[Paleopsych] Der Spiegel: The Third Reich: How Close Was Hitler to the A-Bomb?

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The Third Reich: How Close Was Hitler to the A-Bomb?
March 14, 2005

    How Close Was Hitler to the A-Bomb?
    By Klaus Wiegrefe

    Berlin historian Rainer Karlsch claims that the Nazis conducted three
    nuclear weapons tests in 1944 and 1945. But he has no proof to back up
    his theories.

    How close was Hitler to an atomic bomb? A German historian claims he
    was much closer than previously believed.

    The United States needed 125,000 people, including six future Nobel
    Prize winners, to develop the atomic bombs that exploded over
    Hiroshima and Nagasaki in 1945. The uranium enrichment facility alone,
    including its security zone, was the size of the western German city
    of Frankfurt. Dubbed the Manhattan project, the quest ultimately cost
    the equivalent of about $30 billion.
    In his new book, "Hitler's Bomb," Berlin historian Rainer Karlsch
    claims Nazi Germany almost achieved similar results with only a
    handful of physicists and a fraction of the budget. The author writes
    that German physicists and members of the military conducted three
    nuclear weapons tests shortly before the end of World War II, one on
    the German island of Ruegen in the fall of 1944 and two in the eastern
    German state of Thuringia in March 1945. The tests, writes Karlsch,
    claimed up to 700 lives.
    If these theories were accurate, history would have to be rewritten.
    Ever since the Allies occupied the Third Reich's laboratories and
    interrogated Germany's top physicists working with wunderkind
    physicist Werner Heisenberg and his colleague Carl Friedrich von
    Weizsäcker, it's been considered certain that Hitler's scientists were
    a long way from completing a nuclear weapon.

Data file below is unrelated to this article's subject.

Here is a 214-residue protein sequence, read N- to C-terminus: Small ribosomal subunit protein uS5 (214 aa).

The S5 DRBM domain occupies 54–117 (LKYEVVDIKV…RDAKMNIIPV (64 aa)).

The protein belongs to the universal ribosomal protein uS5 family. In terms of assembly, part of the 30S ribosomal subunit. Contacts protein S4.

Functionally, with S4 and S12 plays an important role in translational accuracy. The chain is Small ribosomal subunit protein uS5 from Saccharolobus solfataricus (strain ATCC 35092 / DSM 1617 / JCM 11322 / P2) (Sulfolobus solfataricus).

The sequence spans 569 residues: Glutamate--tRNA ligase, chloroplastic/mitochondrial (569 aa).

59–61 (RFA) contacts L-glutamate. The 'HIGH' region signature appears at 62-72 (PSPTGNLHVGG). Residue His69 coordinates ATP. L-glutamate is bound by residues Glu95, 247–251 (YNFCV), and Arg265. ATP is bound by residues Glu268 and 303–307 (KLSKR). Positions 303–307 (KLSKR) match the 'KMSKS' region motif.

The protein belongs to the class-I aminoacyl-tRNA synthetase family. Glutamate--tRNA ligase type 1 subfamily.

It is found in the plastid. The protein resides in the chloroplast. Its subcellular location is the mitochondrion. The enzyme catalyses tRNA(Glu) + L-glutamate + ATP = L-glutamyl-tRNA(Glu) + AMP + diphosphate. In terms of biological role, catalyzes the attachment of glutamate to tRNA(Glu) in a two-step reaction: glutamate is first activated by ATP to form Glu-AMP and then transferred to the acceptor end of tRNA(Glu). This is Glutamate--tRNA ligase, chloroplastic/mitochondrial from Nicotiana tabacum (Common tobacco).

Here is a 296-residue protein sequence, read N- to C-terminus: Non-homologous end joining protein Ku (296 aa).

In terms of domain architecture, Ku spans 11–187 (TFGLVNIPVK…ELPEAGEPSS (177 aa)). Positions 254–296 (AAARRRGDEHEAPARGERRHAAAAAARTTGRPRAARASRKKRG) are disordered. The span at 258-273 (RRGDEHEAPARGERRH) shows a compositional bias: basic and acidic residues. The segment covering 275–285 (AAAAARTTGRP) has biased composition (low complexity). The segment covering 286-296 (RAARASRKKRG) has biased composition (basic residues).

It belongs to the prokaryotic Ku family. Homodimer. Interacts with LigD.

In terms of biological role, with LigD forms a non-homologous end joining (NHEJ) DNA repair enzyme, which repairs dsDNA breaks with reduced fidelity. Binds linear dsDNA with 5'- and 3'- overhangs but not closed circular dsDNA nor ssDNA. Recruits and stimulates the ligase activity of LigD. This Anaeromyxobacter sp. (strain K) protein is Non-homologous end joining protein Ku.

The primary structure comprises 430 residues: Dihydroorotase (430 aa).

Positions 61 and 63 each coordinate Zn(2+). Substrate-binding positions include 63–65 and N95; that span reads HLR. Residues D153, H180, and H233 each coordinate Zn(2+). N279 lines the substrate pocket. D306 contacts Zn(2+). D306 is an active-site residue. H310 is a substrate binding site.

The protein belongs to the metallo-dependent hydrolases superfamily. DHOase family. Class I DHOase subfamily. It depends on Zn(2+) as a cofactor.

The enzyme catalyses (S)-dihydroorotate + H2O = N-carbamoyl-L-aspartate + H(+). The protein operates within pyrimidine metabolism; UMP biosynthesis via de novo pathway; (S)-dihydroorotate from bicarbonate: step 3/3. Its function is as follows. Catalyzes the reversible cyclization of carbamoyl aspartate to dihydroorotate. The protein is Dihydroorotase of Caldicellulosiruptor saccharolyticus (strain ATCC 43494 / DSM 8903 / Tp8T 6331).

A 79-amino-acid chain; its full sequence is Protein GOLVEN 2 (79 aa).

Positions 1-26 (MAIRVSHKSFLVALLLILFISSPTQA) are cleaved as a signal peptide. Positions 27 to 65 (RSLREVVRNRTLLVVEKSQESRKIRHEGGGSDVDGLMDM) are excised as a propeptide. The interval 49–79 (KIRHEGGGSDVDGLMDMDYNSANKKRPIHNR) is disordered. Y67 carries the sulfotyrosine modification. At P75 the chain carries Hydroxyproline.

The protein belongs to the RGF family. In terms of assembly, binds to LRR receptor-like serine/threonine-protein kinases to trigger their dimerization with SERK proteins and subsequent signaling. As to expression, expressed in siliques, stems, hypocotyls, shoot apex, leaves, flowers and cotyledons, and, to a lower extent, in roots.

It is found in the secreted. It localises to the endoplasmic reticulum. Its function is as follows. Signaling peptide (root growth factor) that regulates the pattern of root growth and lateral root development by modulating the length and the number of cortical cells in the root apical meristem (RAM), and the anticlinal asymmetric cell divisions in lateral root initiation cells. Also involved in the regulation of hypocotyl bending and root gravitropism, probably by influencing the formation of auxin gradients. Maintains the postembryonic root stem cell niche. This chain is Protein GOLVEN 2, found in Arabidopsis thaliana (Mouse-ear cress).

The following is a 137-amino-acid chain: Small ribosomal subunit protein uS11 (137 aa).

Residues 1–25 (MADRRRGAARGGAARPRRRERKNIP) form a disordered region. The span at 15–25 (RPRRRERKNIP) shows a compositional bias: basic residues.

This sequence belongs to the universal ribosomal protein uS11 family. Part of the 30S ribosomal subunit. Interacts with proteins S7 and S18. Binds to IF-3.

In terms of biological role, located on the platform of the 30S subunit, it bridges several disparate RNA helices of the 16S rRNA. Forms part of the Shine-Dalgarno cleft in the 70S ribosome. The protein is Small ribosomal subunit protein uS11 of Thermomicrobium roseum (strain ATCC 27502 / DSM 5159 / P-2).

Karlsch's publisher, Deutsche Verlags-Anstalt, is already issuing
    brazen claims about the "sensational results of the latest historic
    research." The Third Reich, says the publishing house, was "on the
    verge of winning the race to acquire the first functioning nuclear
    weapon." Even before the book was published, the generally reserved
    publishing house sent press kits to the media, in which it claimed
    that the author had solved "one of the great mysteries of the Third
    The book is being presented Monday at an elaborately staged press
    conference. Karlsch, an unaffiliated academic, plans an extensive
    author's tour.
    The only problem with all the hype is that the historian has no real
    proof to back up his spectacular theories.
    His witnesses either lack credibility or have no first-hand knowledge
    of the events described in the book. What Karlsch insists are key
    documents can, in truth, be interpreted in various ways, some of which
    contradict his theory. Finally, the soil sample readings taken thus
    far at the detonation sites provide "no indication of the explosion of
    an atomic bomb," says Gerald Kirchner of Germany's Federal Office for
    Radiation Protection.
    Karlsch spent several years in archives researching his subject,
    discovering many unknown documents on the history of science in the
    Third Reich. That includes a manuscript of one of Heisenberg's
    speeches which historians had previoulsy assumed had been lost. The
    manuscript alone would have been a significant find, but it wasn't
    enough to satisfy Karlsch or fully support his offbeat theory. As a
    result, in order to give his theory wings, he had to make some
    speculative leaps.
    The bazooka effect

    Did the Nazis conduct three nuclear weapons tests in 1944 and 1945?

    For one thing, he focuses on Erich Schumann, who served as chief of